Big Sur ala Gerhard Richter

I took a road trip a couple weeks ago down to Big Sur. It was my first weekend off in a long time and I needed to see something other than a computer monitor. My original plan was to visit Monterey, my birth place. But the day was young and off I went south to the mystical Big Sur area.

I’m not an emotional person and I rarely get frightened. But I do have one phobia: tall bridges. Whoa, mary, mother of god what did I get myself into. The 101 is filled with the most terrifying bridges this side of that insane one in France. My hands were actually getting sweaty as I crossed one after another. And then it happened… The bridge to end all bridges.

I had a student that traveled around the state inspecting and working on bridges. His photographs were amazing and almost made me want to see the bridges in person. Heck, there was even this really tall, art-deco inspired bridge that hovered over the beach. You’ll never catch me on that bridge, I naively thought.

There it was in front of me and I had no choice but continue. I had the top down on the car and I could hear the sirens on the beach calling my name. Your gonna crash and fall over! they kept whispering… Finally, I crossed the bridge… relief. Then I realized I had to return. I had to drive over that damn thing again!

After a couple hours of driving over merely scary bridges, I finally made the u-turn and came back. I was ready for it this time. I turned up the volume on the stereo and gave the sirens the bird as I passed over the beast. Naturally, I pulled over and grabbed the cameras. Millions of photographs have been taken of this majestic span.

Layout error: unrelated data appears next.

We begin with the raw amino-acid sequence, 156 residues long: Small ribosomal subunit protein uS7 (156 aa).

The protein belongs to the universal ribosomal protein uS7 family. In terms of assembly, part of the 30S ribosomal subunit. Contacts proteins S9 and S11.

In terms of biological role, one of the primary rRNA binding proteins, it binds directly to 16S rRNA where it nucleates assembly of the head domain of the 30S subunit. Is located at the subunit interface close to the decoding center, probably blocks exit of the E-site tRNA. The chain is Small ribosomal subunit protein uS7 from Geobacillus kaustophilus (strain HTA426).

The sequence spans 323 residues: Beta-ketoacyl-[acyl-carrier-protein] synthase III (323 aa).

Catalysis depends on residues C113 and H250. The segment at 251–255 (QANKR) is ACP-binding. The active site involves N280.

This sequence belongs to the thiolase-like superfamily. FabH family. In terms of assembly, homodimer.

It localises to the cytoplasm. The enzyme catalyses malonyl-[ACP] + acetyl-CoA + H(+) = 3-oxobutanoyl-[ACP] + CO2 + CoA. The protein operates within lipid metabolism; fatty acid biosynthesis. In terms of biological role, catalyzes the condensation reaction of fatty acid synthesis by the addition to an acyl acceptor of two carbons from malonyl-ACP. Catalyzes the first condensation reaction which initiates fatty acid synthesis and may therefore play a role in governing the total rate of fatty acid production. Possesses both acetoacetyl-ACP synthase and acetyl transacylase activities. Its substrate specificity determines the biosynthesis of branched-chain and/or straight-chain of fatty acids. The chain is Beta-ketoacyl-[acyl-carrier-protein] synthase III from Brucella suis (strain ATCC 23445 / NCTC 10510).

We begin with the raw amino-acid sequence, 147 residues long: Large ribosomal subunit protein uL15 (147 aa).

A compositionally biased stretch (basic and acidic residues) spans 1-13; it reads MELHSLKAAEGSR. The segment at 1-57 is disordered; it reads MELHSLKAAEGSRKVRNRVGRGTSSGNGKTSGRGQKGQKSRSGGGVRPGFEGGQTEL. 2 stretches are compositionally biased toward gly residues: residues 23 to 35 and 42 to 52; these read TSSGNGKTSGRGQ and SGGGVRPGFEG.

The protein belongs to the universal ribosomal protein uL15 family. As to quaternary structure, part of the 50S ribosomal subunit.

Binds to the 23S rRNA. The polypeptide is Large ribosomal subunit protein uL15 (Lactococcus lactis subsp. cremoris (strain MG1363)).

Majestic wasn’t the emotion I was feeling. This beast scared the poop out of me. So I grabbed the 4X5 and Polaroid film and begin composing what I hoped was the jittery shot of a disturbed maniac that had just cheated death.

abstract photo of Big Sur bridge by Ted Drake

Of the images I shot that day, this one is probably my favorite. It reminds me of a Gerhard Richter painting and it represents my shattered spirit and confusion; while still being rather beautiful. It was photographed on Polaroid 55 black and white negative film and scanned with an Epson 4990 scanner. There are no photoshop manipulations other than some very minor color corrections.

I’ve now got it as my trophy. It’s like the poor dead head that someone would mount as a sign of their pseudo-courage with a gun. Only I survived with merely an Audi and a camera.